Handling Hospital Errors: Is Disclosure the Best Defense?

@article{Wu1999HandlingHE,
  title={Handling Hospital Errors: Is Disclosure the Best Defense?},
  author={Albert W. Wu},
  journal={Annals of Internal Medicine},
  year={1999},
  volume={131},
  pages={970-972}
}
  • A. Wu
  • Published 21 December 1999
  • Medicine
  • Annals of Internal Medicine
Why do patients sue? Bad outcomes and errors in care are obvious factors, but some of the available evidence implicates deficient communication. One attorney explained it to me this way: In over 25 years of representing both physicians and patients, it became apparent that a large percentage of patient dissatisfaction was generated by physician attitude and denial, rather than the negligence itself. In fact, my experience has been that close to half of malpractice cases could have been avoided… Expand
Communicating with Patients About Adverse Medical Events: If, When, and How to Say “I’m Sorry”
Adverse medical events can result a variety of factors including practitioner error and systems failure. The process by which such events are communicated to patients by health care providers isExpand
Non-disclosure of medical errors an egregious violation of ethical principles.
  • A. Edwin
  • Medicine
  • Ghana medical journal
  • 2009
TLDR
Moral courage is needed if doctors are to do the right thing when medical errors occur and this moral courage can be facilitated by institutions having policies and guidelines on disclosure of errors in place, training doctors and other hospital staff on how to disclose medical errors and providing emotional support for doctors who make mistakes. Expand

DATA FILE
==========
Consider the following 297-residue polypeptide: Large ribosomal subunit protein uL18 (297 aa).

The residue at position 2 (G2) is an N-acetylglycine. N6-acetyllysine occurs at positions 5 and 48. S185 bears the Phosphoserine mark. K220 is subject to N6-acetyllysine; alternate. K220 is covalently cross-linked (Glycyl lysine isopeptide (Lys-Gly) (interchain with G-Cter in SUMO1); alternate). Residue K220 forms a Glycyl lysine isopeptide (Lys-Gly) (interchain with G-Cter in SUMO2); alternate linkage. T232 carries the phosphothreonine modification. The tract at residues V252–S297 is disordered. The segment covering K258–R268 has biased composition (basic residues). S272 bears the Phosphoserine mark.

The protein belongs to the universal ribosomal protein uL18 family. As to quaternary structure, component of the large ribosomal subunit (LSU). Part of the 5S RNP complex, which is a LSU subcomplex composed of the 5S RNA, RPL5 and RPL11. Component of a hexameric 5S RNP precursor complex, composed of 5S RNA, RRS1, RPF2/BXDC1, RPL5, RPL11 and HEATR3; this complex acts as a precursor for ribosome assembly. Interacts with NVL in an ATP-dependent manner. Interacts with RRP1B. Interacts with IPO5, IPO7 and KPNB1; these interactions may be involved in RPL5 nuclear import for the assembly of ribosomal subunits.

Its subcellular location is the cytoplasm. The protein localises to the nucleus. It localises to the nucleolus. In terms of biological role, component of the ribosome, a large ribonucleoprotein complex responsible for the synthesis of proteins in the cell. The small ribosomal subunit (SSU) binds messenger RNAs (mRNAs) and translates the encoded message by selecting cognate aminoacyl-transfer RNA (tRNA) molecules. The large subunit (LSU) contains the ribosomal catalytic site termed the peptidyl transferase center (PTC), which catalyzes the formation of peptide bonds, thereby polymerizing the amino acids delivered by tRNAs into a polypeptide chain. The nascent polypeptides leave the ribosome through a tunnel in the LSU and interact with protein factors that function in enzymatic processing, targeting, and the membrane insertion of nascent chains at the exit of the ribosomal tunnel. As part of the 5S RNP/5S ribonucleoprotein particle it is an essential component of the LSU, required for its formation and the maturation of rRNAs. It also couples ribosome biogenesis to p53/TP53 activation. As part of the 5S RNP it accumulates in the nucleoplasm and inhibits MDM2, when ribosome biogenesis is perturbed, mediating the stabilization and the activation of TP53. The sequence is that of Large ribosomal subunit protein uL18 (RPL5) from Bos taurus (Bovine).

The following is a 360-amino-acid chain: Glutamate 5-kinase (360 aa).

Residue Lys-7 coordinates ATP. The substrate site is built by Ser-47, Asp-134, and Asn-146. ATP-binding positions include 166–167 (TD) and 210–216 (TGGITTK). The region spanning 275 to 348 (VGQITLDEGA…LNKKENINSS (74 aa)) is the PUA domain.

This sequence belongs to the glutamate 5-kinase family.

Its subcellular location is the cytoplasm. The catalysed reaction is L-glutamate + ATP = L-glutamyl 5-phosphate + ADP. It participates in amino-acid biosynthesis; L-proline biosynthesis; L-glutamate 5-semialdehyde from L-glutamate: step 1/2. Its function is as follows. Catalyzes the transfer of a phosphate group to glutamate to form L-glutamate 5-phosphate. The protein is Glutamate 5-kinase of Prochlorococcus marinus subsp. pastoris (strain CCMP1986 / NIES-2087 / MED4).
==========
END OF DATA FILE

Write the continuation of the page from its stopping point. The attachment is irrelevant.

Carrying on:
"Sorry” Is Never Enough: How State Apology Laws Fail to Reduce Medical Malpractice Liability Risk.
TLDR
Examining a dataset of malpractice claims obtained directly from a large national malpractice insurer presents a unique opportunity to understand the effect of apology laws on the entire litigation landscape in ways that are not possible using only publicly available data. Expand
Does full disclosure of medical errors affect malpractice liability? The jury is still out.
TLDR
Despite extensive literature on the impact of disclosure on malpractice liability, few well-designed studies have focused on the real-world impact on the volume and cost of suits following implementation of a full disclosure policy. Expand
Disclosing harmful medical errors to patients: tackling three tough cases.
TLDR
A standard of materiality is proposed that can help clinicians to decide what information to disclose and how institutions can overlook patients' and families' needs following errors. Expand
Does Sorry Work? The Impact of Apology Laws on Medical Malpractice Benjamin Ho Cornell University
Apologies made by physicians for adverse medical events have been identified as a mitigating factor in whether patients decide to litigate. However, doctors are socialized to avoid apologies becauseExpand
What makes an error unacceptable? A factorial survey on the disclosure of medical errors.
  • D. Schwappach, C. Koeck
  • Medicine
  • International journal for quality in health care : journal of the International Society for Quality in Health Care
  • 2004
TLDR
In errors with a severe outcome, an honest, empathic, and accountable approach to the error decreases the probability of participants' support for strong sanctions against the physician involved by 59%. Expand
Unanticipated harm to patients: deciding when to disclose outcomes.
TLDR
Institutional policies and procedures should provide a clear approach to the identification, reporting, and discussion of unanticipated adverse outcomes, whether or not they are associated with error, as well as guidance and an educational program to help physicians, staff, and students disclose un anticipated adverse events and error in the most appropriate manner. Expand
Patient Safety and Medical Malpractice: A Case Study
TLDR